the methodology is that all modelling of the English housing market concludes that, while new supply has an impact on house prices, this is small in any one year, though significant over longer periods (ten years plus). When demand fluctuations in small areas are taken into account, along with the possible spillover effects from development rates in neighbouring authorities, it is optimistic to think that even quite significant shifts in the rate of supply in one local authority will have a discernible impact on house prices over a five year period. Despite these reservations, the LPEG approach would be an improvement on the present situation, in which consultants too often produce lengthy analyses of a highly uncertain future. A simple approach which allows for the possibility of strong demand is more appropriate. And critics of this approach would have to produce something better. Most countries have some form of housebuilding target in their planning systems, and without some broad view of how population may change in an area it is hard to see how local authorities can plan for and seek to facilitate provision of the appropriate infrastructure. We can also think about housing delivery in relation to developer behaviour and incentives. The incentive to build in a high demand area is strong – and conversely weak where there is weak demand. Development usually has no difficulty in adjusting down if there is little demand – house price declines swiftly prompt lower construction. So there is a case for setting housing targets as a range, with the top of the range intended to allow for unexpectedly 12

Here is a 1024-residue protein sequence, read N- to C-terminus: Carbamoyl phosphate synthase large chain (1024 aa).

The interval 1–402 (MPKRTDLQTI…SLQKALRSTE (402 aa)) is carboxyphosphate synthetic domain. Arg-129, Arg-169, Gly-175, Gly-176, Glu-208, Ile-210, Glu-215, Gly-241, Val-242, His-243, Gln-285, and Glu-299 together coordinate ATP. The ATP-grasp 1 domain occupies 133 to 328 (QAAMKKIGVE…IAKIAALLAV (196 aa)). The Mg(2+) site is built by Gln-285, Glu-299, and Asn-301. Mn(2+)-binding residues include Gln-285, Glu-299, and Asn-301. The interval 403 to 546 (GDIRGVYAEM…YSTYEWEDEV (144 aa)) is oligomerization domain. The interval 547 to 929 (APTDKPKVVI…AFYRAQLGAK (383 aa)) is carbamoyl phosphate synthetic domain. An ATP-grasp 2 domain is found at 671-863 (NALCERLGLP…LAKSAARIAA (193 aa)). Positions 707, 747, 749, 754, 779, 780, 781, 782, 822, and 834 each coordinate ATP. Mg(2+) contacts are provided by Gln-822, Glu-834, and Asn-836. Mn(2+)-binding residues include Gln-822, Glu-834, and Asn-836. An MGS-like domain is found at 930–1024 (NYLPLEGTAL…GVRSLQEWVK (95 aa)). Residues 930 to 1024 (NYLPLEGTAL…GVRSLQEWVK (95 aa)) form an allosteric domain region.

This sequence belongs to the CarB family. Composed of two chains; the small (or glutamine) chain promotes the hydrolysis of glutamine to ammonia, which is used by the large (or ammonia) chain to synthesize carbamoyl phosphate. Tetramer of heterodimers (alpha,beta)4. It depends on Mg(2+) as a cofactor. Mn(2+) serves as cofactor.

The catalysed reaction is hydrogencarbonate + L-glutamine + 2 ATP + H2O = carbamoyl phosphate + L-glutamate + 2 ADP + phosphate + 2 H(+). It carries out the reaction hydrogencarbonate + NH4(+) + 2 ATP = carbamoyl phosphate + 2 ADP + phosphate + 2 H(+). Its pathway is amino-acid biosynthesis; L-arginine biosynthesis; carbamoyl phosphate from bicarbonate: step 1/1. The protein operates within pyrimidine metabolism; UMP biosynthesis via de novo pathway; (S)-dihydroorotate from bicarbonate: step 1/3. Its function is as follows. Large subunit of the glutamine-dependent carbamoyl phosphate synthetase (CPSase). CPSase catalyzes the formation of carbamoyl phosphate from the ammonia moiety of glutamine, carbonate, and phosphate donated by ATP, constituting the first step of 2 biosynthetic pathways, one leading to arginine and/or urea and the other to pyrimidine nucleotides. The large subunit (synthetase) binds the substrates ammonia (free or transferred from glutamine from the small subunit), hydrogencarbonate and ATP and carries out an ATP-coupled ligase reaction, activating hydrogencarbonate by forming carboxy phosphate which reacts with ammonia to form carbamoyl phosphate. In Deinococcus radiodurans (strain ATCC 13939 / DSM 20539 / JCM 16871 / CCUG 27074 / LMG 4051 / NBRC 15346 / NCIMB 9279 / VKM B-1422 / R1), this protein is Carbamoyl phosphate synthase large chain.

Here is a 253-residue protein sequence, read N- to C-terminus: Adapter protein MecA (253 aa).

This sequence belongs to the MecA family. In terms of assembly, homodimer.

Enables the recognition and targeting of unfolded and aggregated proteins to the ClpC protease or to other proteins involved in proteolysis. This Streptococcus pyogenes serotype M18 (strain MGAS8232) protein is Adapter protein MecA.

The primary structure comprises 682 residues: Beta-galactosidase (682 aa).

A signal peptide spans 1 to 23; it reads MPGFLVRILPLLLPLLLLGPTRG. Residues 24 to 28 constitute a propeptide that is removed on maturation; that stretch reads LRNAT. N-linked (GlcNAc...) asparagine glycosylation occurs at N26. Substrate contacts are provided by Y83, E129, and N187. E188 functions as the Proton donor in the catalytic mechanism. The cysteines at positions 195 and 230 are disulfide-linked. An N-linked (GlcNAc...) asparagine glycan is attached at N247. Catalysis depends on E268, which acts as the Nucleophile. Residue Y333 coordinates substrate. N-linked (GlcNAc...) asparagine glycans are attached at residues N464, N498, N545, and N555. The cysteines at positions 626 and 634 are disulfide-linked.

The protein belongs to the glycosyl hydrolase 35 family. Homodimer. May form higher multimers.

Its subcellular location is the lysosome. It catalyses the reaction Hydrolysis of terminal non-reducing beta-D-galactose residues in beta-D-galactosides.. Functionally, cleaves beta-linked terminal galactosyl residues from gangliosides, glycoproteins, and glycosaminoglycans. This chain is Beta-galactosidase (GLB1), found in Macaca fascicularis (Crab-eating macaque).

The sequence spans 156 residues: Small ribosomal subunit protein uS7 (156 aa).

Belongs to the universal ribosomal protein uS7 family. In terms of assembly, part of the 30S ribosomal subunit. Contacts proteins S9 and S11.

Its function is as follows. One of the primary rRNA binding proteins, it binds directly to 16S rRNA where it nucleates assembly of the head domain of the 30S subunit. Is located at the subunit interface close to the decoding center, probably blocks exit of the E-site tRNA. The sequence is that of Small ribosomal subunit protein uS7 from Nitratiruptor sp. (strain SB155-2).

Dame Kate Barker CBE Non-Executive Director, Taylor Wimpey.

strong demand, a more robust version of the buffers in land supply. Problems with this proposal include a fear that it would result in allowing too much undeveloped land into plans which would be built out rather than more difficult brownfield sites. However, it ought to be possible to handle this through evidencebased local targets on the proportion of permissions in any period between the different kinds of land. The second problem is that infrastructure provision would need to be adjusted as the plan period proceeds – but frankly that is no different from today’s reality. Adapting the LPEG proposal’s definition of affordability, and moving to a range for the housing target would give this new approach more ‘bite’ as well as avoiding time and money being wasted on spurious accuracy about an unknowable future. ‘Objectively assessed need’ is the planners’ phrase, an economist would prefer ‘Best estimates of future demand’. This discussion does indeed reflect the economist’s view. The small ‘p’ politics really matters. The higher rate of population growth in the UK over the past couple of decades has strengthened many people’s desire to explain why their locality is unsuitable for more development. Unfortunately, a simple approach to housing targets will not render specific developments any less contentious. 2017

CULS Magazine 2017  
CULS Magazine 2017